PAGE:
As of 1 October, shoppers in Wales will have to pay a minimum of 5p for every carrier bag they are given, in an effort to dramatically cut down on the excessive number of bags given out each year
The charge will also mean that retailers in Wales will be obliged to keep a record of the number of bags they issue and account for how proceeds from the carrier charge are used. However, concerns raised by some smaller businesses have spurred a re-think, meaning that retailers with a headcount of less than ten will be exempt from having to keep records.
The Welsh Government has always said it would review the record keeping requirements for small retailers. Following feedback from the Federation of Small Businesses and other organisations representing the business sector, the Environment Minister has decided that retailers with a headcount of less than 10 would have limited administrative resource and therefore should be exempt from record keeping around the charge.
Speaking about his decision, the Environment Minister said: "Last year in Wales we took home on average 273 carrier bags per household from the major supermarkets alone, and this figure does not even account for the number of bags we pick up when shopping on the high street or at smaller stores.
"Most of these bags are completely unnecessary. They end up cluttering up our cupboards, littering our country or sitting in landfill sites where they take between 500 and 1000 years to degrade.
"The carrier bag charge is all about helping us to cut down on the number of carrier bags we use. It is a policy that has been welcomed by people across Wales and really is good news for our country.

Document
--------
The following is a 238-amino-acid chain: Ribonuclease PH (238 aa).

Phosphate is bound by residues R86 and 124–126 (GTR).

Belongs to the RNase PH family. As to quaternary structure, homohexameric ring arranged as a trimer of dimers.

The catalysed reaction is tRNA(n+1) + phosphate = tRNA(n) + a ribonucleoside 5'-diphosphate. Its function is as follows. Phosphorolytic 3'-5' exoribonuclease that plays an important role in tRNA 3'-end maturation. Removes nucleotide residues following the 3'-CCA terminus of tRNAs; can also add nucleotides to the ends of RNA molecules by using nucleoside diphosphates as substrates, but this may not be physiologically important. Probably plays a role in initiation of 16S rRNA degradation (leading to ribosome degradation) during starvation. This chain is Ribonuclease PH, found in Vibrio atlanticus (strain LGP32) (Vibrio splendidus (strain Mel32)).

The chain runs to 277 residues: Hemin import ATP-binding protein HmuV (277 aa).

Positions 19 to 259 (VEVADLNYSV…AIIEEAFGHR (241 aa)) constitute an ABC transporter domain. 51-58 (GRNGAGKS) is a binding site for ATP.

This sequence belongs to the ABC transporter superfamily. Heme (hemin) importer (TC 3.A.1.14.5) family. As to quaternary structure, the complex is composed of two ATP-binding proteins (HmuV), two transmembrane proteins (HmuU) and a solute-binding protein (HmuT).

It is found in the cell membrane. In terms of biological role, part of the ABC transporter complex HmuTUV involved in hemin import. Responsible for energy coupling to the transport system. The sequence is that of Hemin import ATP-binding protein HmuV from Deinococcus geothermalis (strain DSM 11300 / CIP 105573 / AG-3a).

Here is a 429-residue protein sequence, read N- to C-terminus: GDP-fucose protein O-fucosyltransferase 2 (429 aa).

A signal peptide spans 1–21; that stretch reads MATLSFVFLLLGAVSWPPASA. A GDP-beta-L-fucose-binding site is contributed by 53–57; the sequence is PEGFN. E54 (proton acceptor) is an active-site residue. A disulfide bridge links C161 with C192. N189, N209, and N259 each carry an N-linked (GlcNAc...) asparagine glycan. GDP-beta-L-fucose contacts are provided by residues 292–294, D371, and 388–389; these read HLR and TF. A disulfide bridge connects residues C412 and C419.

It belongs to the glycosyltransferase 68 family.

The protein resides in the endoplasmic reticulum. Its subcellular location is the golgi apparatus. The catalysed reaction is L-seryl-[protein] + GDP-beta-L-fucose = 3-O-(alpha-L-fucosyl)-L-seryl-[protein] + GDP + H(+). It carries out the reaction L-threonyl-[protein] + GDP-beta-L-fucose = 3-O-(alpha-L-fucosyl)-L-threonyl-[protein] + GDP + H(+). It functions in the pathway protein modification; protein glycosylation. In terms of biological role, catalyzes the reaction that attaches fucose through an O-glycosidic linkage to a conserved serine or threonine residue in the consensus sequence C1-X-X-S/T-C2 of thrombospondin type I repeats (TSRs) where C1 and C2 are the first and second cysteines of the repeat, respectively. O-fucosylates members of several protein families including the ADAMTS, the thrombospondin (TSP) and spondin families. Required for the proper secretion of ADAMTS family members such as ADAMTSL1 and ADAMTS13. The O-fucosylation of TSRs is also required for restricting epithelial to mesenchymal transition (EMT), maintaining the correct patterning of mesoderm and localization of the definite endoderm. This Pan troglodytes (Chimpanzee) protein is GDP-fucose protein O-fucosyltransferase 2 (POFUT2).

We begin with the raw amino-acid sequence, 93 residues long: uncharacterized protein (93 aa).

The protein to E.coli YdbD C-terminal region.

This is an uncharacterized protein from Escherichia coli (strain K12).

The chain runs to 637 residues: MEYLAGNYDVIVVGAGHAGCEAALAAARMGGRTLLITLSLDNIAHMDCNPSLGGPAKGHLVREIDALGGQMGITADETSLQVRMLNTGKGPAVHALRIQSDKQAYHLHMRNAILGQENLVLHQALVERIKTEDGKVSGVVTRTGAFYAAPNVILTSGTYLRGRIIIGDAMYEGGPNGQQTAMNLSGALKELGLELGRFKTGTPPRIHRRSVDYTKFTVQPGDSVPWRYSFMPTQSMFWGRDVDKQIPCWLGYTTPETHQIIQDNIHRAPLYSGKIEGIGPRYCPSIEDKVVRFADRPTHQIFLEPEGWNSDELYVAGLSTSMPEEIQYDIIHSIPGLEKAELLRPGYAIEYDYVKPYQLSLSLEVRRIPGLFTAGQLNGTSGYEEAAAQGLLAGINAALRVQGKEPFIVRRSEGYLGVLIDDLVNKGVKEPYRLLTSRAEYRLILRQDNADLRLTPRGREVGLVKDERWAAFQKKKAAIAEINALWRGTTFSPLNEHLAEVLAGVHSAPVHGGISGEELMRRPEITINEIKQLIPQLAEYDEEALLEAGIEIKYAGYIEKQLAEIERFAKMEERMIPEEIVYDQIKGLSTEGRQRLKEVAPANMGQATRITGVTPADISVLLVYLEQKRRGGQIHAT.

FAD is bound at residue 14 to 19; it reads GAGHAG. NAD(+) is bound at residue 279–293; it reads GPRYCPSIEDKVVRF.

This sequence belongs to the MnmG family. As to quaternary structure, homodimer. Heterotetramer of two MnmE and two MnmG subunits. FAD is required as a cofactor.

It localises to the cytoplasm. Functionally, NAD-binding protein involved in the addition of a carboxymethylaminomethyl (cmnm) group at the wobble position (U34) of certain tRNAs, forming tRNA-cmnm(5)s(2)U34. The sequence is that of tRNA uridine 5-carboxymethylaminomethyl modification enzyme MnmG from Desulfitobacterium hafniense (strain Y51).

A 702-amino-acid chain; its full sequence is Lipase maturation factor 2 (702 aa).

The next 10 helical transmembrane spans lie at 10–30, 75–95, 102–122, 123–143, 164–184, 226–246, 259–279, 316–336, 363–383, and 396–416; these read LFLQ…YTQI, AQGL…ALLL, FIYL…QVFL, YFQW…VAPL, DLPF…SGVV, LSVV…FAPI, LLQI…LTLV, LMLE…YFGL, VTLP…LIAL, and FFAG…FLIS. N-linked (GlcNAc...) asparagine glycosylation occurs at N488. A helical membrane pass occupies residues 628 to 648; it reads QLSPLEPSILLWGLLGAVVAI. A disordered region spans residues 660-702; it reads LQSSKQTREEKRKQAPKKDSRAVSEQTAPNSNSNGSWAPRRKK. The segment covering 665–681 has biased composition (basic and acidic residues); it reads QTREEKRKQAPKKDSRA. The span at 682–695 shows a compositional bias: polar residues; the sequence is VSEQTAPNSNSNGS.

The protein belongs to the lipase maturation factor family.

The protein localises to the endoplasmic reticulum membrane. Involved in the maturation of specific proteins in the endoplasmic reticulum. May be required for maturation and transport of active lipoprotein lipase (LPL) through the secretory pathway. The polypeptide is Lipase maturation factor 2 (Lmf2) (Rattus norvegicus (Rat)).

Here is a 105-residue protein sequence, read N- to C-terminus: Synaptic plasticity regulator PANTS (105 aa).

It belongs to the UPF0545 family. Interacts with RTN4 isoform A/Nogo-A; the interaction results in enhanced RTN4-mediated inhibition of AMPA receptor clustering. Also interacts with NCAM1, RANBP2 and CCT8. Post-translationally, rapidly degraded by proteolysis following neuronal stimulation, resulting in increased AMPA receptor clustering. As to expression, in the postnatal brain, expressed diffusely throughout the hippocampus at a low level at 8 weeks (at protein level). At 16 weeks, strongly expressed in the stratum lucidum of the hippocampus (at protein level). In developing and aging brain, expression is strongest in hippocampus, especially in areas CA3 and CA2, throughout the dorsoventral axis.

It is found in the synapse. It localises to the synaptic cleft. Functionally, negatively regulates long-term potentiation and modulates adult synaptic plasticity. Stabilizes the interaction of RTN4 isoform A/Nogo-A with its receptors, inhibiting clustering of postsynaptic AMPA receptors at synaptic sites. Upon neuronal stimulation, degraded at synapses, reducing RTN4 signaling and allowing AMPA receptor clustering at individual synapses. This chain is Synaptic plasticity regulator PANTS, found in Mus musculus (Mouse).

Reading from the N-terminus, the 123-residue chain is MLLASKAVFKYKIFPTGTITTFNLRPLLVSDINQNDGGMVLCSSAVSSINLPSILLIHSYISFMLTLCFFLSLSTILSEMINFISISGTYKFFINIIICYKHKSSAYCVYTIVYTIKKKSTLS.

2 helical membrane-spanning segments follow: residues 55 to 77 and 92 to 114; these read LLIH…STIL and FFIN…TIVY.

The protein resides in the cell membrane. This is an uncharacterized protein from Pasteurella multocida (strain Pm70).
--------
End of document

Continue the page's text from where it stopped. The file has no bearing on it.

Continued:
"I have listened to the views of the Federation of Small Businesses and other representatives of the business sector, and am pleased to announce that whilst all retailers will have to charge for bags from 1 October, those with a headcount of less than 10 will be exempt from having to keep records around carrier bag use."
The level of the carrier bag charge has been set at 5p because the Welsh Government believes this is high enough to encourage people to change their shopping habits but not so high that it will deter impulse shopping or place a significant burden on shoppers who have forgotten their reusable bags.
Northern Ireland's Bag Levy Moves Forward
Plans to introduce a charge on single-use carrier bags in Northern Ireland in April 2013 have taken a step forward with the launch of a public consultation on the proposals.
The proposed levy aims to reduce the 200m single-use carrier bags used in Northern Ireland last year. It is also intended to raise revenue, which the Northern Ireland department of environment says will be used to fund the environment and other government priorities.
Outlining the rationale behind the plans for the charge, Mr Attwood said: "Alex Attwood said: "I am determined that we treat the environment as what it is: one of our most valuable assets. Over 200 million carrier bags are used in Northern Ireland each year.
"The aim of this charge is to both reduce bag usage and at the same time raise revenue that would be used to provide funding for the environment and other Government priorities.This is a green initiative. It can symbolise a change of attitude, a change in culture, a change for the better.
"Throw away bags are an eyesore and result in hidden costs which each and every one of us pays. Not only do we pay for the costs of producing them in our shopping bills, but we pay for their impact on the environment and the costs of cleaning them up," he added.
The detailed framework for implementing a levy will be determined by legislation that is expected to be taken through the Northern Irish Assembly next year.